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Via dKos, this Politico story about the travails of tea party members of Congress really is spectacular:

A band of conservative rebels has taken over the House, vowing to slash spending, cut the deficit and kill earmarks. And of course they’d love a seat on the powerhouse Appropriations Committee so they can translate their campaign zeal into action, right?

Not really. Rep. Michele Bachmann (R-Minn.) was asked to be an appropriator and said thanks, but no thanks. Rep. Steve King (R-Iowa), a tea party favorite, turned down a shot at Appropriations, which controls all discretionary spending. So did conservatives like Lynn Westmoreland (R-Ga.) and Jim Jordan (R-Ohio), an ambitious newcomer who will lead the influential Republican Study Committee.

….“Anybody who’s a Republican right now, come June, is going to be accused of hating seniors, hating education, hating children, hating clean air and probably hating the military and farmers, too,” said Jack Kingston (R-Ga.), a fiscal conservative who is lobbying to become chairman of the House Appropriations Committee. “So much of the work is going to be appropriations related. There’s going to be a lot of tough votes. So some people may want to shy away from the committee. I understand it.”

Kingston said he’s approached Bachmann, King and Westmoreland about the committee, and they all told him they weren’t interested.

I can’t even think of anything snarky to say about this. I’ll just repeat what I’ve said before: not only do tea party politicians have no real interest in the deficit, they have no real interest in cutting spending either. They know perfectly well that most spending isn’t waste and they know perfectly well that most spending is pretty popular. Voting against the occasional “welfare” proposal is fine, but the idea of actually being forced to vote against meaningful amounts of spending instead of just railing about it on Fox News is another thing entirely.

How long will the rank-and-file tea partiers continue to fall for this charade? Long enough, I suppose. The faux earmark ban should hold everyone at bay for a few weeks, and a well-considered selection of other meaningless symbolic votes should keep everyone on board as long as they’re staggered appropriately throughout the year. It’s a fine line to walk, but I guess I feel pretty confident that the Republican leadership can pull it off.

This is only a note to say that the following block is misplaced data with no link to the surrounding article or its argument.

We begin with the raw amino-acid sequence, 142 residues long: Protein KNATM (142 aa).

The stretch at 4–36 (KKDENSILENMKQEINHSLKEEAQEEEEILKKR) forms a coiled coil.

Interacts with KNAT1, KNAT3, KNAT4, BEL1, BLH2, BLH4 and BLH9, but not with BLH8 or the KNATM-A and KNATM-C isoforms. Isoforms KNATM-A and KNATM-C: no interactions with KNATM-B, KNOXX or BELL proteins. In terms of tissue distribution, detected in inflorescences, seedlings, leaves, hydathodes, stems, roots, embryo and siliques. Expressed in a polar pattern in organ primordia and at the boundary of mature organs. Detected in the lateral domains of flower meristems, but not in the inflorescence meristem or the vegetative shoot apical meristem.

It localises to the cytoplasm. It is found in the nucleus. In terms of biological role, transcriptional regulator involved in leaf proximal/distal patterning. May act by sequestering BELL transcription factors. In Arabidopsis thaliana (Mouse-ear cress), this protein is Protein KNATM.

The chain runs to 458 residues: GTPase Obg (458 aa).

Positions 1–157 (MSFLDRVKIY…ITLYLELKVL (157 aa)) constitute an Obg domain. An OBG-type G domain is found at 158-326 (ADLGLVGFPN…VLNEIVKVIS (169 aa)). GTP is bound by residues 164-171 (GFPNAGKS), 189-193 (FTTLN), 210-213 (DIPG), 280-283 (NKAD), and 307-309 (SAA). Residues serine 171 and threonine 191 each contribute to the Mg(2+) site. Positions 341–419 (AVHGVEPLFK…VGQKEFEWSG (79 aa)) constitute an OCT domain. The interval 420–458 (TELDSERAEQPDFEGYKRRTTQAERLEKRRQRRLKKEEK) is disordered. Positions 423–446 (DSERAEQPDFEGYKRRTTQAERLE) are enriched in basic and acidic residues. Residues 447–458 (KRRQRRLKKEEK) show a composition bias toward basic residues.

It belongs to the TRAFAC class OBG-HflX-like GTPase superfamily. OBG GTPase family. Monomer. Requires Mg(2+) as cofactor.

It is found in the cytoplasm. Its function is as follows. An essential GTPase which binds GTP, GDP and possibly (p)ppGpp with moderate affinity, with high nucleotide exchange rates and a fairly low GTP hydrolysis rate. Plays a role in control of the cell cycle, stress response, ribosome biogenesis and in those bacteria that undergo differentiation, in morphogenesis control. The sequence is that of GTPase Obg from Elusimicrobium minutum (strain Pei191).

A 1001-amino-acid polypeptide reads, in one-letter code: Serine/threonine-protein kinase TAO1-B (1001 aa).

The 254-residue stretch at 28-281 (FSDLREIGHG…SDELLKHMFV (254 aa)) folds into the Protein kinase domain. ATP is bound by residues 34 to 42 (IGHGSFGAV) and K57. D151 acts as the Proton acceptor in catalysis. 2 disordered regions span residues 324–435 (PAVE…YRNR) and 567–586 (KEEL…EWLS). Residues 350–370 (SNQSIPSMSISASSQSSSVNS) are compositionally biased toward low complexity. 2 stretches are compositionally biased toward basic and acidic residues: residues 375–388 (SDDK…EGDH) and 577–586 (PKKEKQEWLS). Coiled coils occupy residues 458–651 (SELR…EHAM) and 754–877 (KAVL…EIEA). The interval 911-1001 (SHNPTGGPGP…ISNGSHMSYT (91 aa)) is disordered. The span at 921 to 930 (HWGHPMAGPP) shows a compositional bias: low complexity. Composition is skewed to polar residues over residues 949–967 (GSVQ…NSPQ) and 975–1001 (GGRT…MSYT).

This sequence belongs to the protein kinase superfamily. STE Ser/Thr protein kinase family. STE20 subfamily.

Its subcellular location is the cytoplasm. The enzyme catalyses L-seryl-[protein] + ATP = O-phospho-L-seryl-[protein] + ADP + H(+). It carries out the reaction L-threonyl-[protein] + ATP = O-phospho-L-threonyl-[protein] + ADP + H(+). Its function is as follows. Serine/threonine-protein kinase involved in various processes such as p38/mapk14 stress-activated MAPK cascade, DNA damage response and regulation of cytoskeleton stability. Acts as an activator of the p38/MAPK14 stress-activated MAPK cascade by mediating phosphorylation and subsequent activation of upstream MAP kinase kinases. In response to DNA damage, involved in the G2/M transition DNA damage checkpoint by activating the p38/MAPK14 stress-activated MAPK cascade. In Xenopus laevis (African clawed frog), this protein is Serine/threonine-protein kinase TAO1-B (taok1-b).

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THE BIG PICTURE

You expect the big picture, and it's our job at Mother Jones to give it to you. And right now, so many of the troubles we face are the making not of a virus, but of the quest for profit, political or economic (and not just from the man in the White House who could have offered leadership and comfort but instead gave us bleach).

In "News Is Just Like Waste Management," we unpack what the coronavirus crisis has meant for journalism, including Mother Jones’, and how we can rise to the challenge. If you're able to, this is a critical moment to support our nonprofit journalism with a donation: We've scoured our budget and made the cuts we can without impairing our mission, and we hope to raise $400,000 from our community of online readers to help keep our big reporting projects going because this extraordinary pandemic-plus-election year is no time to pull back.

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